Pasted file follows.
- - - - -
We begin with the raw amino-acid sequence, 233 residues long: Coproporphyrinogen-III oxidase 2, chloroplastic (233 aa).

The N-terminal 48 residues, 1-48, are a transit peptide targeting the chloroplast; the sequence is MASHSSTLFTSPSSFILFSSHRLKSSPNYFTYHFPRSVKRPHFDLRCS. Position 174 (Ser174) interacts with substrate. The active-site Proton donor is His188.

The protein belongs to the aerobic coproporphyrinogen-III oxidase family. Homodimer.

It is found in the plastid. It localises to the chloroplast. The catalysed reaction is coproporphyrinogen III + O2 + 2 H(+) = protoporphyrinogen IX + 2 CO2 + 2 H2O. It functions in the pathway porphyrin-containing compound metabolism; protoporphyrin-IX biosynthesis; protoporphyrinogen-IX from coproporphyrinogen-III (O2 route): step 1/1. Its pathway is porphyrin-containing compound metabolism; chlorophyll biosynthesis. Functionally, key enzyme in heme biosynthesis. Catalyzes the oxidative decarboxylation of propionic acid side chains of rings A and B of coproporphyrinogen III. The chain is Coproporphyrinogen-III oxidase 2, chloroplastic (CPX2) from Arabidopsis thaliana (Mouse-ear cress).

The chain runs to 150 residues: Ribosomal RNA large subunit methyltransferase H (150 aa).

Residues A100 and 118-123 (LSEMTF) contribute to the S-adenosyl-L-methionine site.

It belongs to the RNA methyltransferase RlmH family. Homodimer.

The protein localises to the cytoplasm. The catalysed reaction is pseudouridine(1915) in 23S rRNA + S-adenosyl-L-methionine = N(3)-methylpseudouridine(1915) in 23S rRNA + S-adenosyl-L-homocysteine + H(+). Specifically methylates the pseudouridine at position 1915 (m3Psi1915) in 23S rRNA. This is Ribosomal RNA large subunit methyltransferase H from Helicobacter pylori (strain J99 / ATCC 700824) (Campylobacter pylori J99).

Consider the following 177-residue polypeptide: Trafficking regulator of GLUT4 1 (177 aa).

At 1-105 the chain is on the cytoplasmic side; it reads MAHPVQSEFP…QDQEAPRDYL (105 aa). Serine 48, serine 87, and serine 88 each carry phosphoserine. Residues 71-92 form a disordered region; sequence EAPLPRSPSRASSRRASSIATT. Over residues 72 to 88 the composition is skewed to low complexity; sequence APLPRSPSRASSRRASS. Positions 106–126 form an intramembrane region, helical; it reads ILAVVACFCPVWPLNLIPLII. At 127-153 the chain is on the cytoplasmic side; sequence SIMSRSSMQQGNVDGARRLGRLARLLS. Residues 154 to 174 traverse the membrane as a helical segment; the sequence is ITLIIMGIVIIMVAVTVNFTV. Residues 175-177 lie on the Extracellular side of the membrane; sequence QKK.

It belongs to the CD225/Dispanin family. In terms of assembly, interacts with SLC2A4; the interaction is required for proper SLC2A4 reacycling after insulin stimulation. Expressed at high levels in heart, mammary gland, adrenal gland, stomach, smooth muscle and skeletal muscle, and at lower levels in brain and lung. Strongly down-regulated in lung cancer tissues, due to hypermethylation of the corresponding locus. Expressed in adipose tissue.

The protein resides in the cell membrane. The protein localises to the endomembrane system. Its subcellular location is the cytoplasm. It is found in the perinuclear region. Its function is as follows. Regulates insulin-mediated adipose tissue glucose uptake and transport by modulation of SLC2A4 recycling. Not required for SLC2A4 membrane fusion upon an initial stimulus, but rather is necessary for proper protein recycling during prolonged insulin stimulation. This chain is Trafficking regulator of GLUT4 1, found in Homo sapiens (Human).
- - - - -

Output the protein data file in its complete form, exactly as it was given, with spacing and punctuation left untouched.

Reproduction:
We begin with the raw amino-acid sequence, 233 residues long: Coproporphyrinogen-III oxidase 2, chloroplastic (233 aa).

The N-terminal 48 residues, 1-48, are a transit peptide targeting the chloroplast; the sequence is MASHSSTLFTSPSSFILFSSHRLKSSPNYFTYHFPRSVKRPHFDLRCS. Position 174 (Ser174) interacts with substrate. The active-site Proton donor is His188.

The protein belongs to the aerobic coproporphyrinogen-III oxidase family. Homodimer.

It is found in the plastid. It localises to the chloroplast. The catalysed reaction is coproporphyrinogen III + O2 + 2 H(+) = protoporphyrinogen IX + 2 CO2 + 2 H2O. It functions in the pathway porphyrin-containing compound metabolism; protoporphyrin-IX biosynthesis; protoporphyrinogen-IX from coproporphyrinogen-III (O2 route): step 1/1. Its pathway is porphyrin-containing compound metabolism; chlorophyll biosynthesis. Functionally, key enzyme in heme biosynthesis. Catalyzes the oxidative decarboxylation of propionic acid side chains of rings A and B of coproporphyrinogen III. The chain is Coproporphyrinogen-III oxidase 2, chloroplastic (CPX2) from Arabidopsis thaliana (Mouse-ear cress).

The chain runs to 150 residues: Ribosomal RNA large subunit methyltransferase H (150 aa).

Residues A100 and 118-123 (LSEMTF) contribute to the S-adenosyl-L-methionine site.

It belongs to the RNA methyltransferase RlmH family. Homodimer.

The protein localises to the cytoplasm. The catalysed reaction is pseudouridine(1915) in 23S rRNA + S-adenosyl-L-methionine = N(3)-methylpseudouridine(1915) in 23S rRNA + S-adenosyl-L-homocysteine + H(+). Specifically methylates the pseudouridine at position 1915 (m3Psi1915) in 23S rRNA. This is Ribosomal RNA large subunit methyltransferase H from Helicobacter pylori (strain J99 / ATCC 700824) (Campylobacter pylori J99).

Consider the following 177-residue polypeptide: Trafficking regulator of GLUT4 1 (177 aa).

At 1-105 the chain is on the cytoplasmic side; it reads MAHPVQSEFP…QDQEAPRDYL (105 aa). Serine 48, serine 87, and serine 88 each carry phosphoserine. Residues 71-92 form a disordered region; sequence EAPLPRSPSRASSRRASSIATT. Over residues 72 to 88 the composition is skewed to low complexity; sequence APLPRSPSRASSRRASS. Positions 106–126 form an intramembrane region, helical; it reads ILAVVACFCPVWPLNLIPLII. At 127-153 the chain is on the cytoplasmic side; sequence SIMSRSSMQQGNVDGARRLGRLARLLS. Residues 154 to 174 traverse the membrane as a helical segment; the sequence is ITLIIMGIVIIMVAVTVNFTV. Residues 175-177 lie on the Extracellular side of the membrane; sequence QKK.

It belongs to the CD225/Dispanin family. In terms of assembly, interacts with SLC2A4; the interaction is required for proper SLC2A4 reacycling after insulin stimulation. Expressed at high levels in heart, mammary gland, adrenal gland, stomach, smooth muscle and skeletal muscle, and at lower levels in brain and lung. Strongly down-regulated in lung cancer tissues, due to hypermethylation of the corresponding locus. Expressed in adipose tissue.

The protein resides in the cell membrane. The protein localises to the endomembrane system. Its subcellular location is the cytoplasm. It is found in the perinuclear region. Its function is as follows. Regulates insulin-mediated adipose tissue glucose uptake and transport by modulation of SLC2A4 recycling. Not required for SLC2A4 membrane fusion upon an initial stimulus, but rather is necessary for proper protein recycling during prolonged insulin stimulation. This chain is Trafficking regulator of GLUT4 1, found in Homo sapiens (Human).